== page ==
Bob Dorrill: Babies and Red Sox Have Fun @ Sealy

April 10, 2017

On Saturday, April 8, 2017, the Houston Babies and Barker Red Sox made the 35-mile trip west out I-10 from Houston western edges to help enliven the Annual Sealy, Texas Spring Fest of the state’s hottest brand vintage 1860 rules-base ball in the late morning and early afternoon. We’ve been promised some photos to go with the coverage and will add and credit the contribution of these whenever they arrive and can be processed for inclusion. Thank you also, Mr. Bob Dorrill, for the superb summary of things. The Eagle is pleased to hear that you and manager Bob Copus of the Barker Red Sox found a way to let the Sealy locals sample the joys of some vintage ball play for themselves.. And thanks again too for what all of you vintage players do to spread and enliven interest people in the history of the greatest game in the world. – Do we even have to name it? Some of us don’t think so. – TPPE Editorial.


Digression Photos (In the Absence of any Fresh Ones) …… and a Yarn to Go With Them. ….

When our Houston Babies club got our new blue uniforms in 2014, we wore them to an all-day attention span seminar at the George Ranch near Sugar Land.

Some of our guys just wandered off during the lunch break and never came back til the next actual game.


Bob Dorrill: Babies and Red Sox Have Fun @ Sealy

By Bob Dorrill

Houston Babies Manager

Special Correspondent to The Pecan Park Eagle

Yesterday under the most beautiful weather conditions with temperatures in the low 80’s  and a well manicured baseball field, the Houston Babies and the Barker Red Sox played two Vintage Baseball games as part of the Annual Sealy Spring Fest.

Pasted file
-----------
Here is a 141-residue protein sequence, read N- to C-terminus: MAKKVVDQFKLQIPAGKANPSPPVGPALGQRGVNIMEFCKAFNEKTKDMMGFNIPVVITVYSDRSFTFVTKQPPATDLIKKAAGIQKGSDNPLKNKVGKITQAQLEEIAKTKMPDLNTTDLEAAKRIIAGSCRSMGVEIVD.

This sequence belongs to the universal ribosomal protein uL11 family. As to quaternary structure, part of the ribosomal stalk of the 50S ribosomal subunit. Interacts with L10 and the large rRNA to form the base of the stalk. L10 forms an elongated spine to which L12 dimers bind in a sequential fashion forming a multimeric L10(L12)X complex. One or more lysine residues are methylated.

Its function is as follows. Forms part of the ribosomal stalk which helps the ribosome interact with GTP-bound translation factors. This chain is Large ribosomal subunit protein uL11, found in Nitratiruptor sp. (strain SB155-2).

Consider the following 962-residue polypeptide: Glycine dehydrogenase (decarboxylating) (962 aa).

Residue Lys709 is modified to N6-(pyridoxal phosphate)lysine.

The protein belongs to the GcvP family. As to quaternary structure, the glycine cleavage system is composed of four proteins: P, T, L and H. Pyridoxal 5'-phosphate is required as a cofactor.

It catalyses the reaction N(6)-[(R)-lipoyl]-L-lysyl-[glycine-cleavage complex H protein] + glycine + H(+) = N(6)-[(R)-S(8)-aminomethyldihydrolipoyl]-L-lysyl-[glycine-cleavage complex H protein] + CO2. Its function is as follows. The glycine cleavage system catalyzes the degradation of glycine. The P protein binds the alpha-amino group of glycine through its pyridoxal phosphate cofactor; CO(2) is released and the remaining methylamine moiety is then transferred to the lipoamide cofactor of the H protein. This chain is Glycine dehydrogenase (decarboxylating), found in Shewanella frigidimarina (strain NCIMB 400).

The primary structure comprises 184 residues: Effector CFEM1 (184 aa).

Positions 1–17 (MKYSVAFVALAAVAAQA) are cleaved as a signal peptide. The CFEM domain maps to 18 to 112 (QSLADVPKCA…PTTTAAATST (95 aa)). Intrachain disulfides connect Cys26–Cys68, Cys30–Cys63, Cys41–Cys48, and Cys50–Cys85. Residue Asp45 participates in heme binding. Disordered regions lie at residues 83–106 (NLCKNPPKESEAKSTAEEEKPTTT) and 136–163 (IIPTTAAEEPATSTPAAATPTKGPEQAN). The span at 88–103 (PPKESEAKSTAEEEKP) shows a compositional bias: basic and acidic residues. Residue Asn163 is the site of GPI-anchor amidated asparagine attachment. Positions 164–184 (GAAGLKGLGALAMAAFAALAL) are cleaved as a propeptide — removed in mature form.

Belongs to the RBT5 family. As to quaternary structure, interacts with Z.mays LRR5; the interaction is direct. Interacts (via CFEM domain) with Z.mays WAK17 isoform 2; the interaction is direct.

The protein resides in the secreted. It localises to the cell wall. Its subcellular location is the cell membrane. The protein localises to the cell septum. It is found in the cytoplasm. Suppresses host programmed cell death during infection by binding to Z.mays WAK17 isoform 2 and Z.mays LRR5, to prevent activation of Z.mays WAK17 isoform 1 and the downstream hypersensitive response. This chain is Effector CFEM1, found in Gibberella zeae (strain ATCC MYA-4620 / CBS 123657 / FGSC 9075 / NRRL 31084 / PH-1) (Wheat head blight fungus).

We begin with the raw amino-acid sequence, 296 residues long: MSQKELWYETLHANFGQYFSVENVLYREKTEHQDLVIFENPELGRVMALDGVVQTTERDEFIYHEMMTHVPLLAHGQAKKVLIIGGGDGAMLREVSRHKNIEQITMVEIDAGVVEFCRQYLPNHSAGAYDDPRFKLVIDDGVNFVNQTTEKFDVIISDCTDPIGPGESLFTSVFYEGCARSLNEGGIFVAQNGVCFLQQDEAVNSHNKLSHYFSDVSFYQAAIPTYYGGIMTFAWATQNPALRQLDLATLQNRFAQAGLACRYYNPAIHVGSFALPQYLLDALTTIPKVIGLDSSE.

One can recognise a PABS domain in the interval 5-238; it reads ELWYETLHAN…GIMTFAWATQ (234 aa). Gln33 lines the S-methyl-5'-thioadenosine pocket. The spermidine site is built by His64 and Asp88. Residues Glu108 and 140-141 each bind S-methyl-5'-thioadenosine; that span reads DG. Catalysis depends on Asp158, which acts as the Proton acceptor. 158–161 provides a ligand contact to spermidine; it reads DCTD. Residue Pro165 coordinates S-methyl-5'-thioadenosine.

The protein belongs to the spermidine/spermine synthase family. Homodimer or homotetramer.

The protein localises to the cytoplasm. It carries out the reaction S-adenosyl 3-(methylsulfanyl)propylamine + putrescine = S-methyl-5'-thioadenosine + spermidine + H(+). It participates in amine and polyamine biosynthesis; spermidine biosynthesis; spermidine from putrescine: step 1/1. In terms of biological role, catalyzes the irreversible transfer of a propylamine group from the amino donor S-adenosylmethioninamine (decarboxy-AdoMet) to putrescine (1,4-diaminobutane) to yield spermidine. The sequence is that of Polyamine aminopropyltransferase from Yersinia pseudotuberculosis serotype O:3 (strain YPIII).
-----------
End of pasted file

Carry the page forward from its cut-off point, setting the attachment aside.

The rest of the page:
Our hosts went out of their way to make us feel right at home along with their many other exhibitors and entertainers, In addition there was a terrific parade and display of antique cars, some of which we old timers could remember riding in.

Both teams decked out in their period uniforms played to interesting crowds and even welcomed a few spectators who wished to experience what baseball was like using 1860 rules.

The Babies were successful in winning both games, the first 12-4 and the second 11-3. Winning Babies hurlers were Bob Blair in game one while Larry Hajduk won the nightcap. There definitely was a lot of offense and special recognition goes to both Kyle Burns and Alex Hajduk who went 7 for 8 for the day while James Marken had 4 hits in 8 at bats.  Maybe the team in downtown Houston could use some advice from theses gents.

Another highlight was when a member of the Babies went out and gave the good looking Blind Tom a long and passionate kiss. Not to be outdone a member of the Red Sox wanted equal time but was turned down when the arbitrator said one such kiss from her husband was enough for the day. Good job Jo and Bill Hale.

In the highly anticipated egg tossing contest between the teams Kyle and Alex also proved to have the softest hands by throwing the egg the farthest before it broke.

It was a beautiful day in all respects.


Bill McCurdy

Publisher, Editor, Writer

The Pecan Park Eagle

Houston, Texas


You Are Always in My Heart, Old Friend

April 9, 2017

My Friend Richard Kirtley
Died Yesterday, April 8, 2017.
He was 78 years old.
Rest in Peace, Dear Brother!


This moment of black – shall never subtract – the life glow that burns in your eyes

That broad Kirtley smile – that spreads for a mile – shall never dissolve from great size

And when we’re all done – with all of the fun – that sucks tears from laughter as cries

You’ll still be the one – getting up to go run – while the rest of us sleep, swatting flies.


Dear Readers:

Richard “Dick” Kirtley has been a close friend since our early high school days. He was a year behind me at St. Thomas, but we were both from the east end and had a lot in common. He also had played an excellent brand of football at St. Thomas as  an interior linemen back in the both ways on offense and defense days. Teammate Mike Mulvihill, one of our star running backs, likes to say that he remembers Kirtley as the guy in the line who knew how to lead block. At any rate, even though small in size, as many players were back in the day, Kirtley went to Texas A&M in 1957 to play under then head coach Bear Bryant. After Kirtley’s freshman year at A&M, however, Bryant heard the “mama call” from Alabama. That fact and the death of Dick’s own father that year induced Kirtley to transfer to UH and to play football for the Cougars.